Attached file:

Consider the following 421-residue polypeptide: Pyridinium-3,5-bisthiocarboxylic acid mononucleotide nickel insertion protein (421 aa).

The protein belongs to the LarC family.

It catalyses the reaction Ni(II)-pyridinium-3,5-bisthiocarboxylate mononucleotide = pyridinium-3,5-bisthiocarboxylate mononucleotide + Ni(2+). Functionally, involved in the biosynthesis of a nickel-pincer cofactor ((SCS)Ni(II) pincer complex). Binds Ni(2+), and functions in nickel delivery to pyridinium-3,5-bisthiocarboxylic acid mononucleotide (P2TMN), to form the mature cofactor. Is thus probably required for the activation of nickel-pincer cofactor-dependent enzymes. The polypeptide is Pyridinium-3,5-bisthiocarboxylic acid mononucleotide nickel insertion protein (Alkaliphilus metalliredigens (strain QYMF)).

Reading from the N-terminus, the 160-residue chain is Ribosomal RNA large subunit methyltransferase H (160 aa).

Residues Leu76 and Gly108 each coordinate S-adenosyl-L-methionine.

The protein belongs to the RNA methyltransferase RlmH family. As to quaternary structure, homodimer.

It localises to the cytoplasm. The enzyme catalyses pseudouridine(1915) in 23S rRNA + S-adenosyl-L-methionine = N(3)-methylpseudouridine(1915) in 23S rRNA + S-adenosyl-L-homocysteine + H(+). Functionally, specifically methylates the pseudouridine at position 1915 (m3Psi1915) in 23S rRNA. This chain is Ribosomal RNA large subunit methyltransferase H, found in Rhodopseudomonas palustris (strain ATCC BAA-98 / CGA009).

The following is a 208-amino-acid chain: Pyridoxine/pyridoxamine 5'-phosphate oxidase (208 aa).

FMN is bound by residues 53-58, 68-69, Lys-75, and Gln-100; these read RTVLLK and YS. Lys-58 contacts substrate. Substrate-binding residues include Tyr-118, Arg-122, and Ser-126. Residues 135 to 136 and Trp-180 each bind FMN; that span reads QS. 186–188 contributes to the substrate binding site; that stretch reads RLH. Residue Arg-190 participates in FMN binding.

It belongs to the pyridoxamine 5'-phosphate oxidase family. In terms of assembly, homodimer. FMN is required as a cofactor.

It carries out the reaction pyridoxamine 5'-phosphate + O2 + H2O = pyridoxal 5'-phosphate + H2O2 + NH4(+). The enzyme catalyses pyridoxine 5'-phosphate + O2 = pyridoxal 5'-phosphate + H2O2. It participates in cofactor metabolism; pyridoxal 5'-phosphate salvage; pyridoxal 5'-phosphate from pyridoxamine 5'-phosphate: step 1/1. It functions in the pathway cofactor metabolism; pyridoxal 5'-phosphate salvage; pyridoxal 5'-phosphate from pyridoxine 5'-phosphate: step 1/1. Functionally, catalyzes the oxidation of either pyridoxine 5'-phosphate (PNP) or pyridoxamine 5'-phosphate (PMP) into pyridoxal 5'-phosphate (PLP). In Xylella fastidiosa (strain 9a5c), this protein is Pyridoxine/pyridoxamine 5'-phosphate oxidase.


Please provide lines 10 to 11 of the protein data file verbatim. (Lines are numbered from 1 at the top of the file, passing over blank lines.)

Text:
It belongs to the pyridoxamine 5'-phosphate oxidase family. In terms of assembly, homodimer. FMN is required as a cofactor.

It carries out the reaction pyridoxamine 5'-phosphate + O2 + H2O = pyridoxal 5'-phosphate + H2O2 + NH4(+). The enzyme catalyses pyridoxine 5'-phosphate + O2 = pyridoxal 5'-phosphate + H2O2. It participates in cofactor metabolism; pyridoxal 5'-phosphate salvage; pyridoxal 5'-phosphate from pyridoxamine 5'-phosphate: step 1/1. It functions in the pathway cofactor metabolism; pyridoxal 5'-phosphate salvage; pyridoxal 5'-phosphate from pyridoxine 5'-phosphate: step 1/1. Functionally, catalyzes the oxidation of either pyridoxine 5'-phosphate (PNP) or pyridoxamine 5'-phosphate (PMP) into pyridoxal 5'-phosphate (PLP). In Xylella fastidiosa (strain 9a5c), this protein is Pyridoxine/pyridoxamine 5'-phosphate oxidase.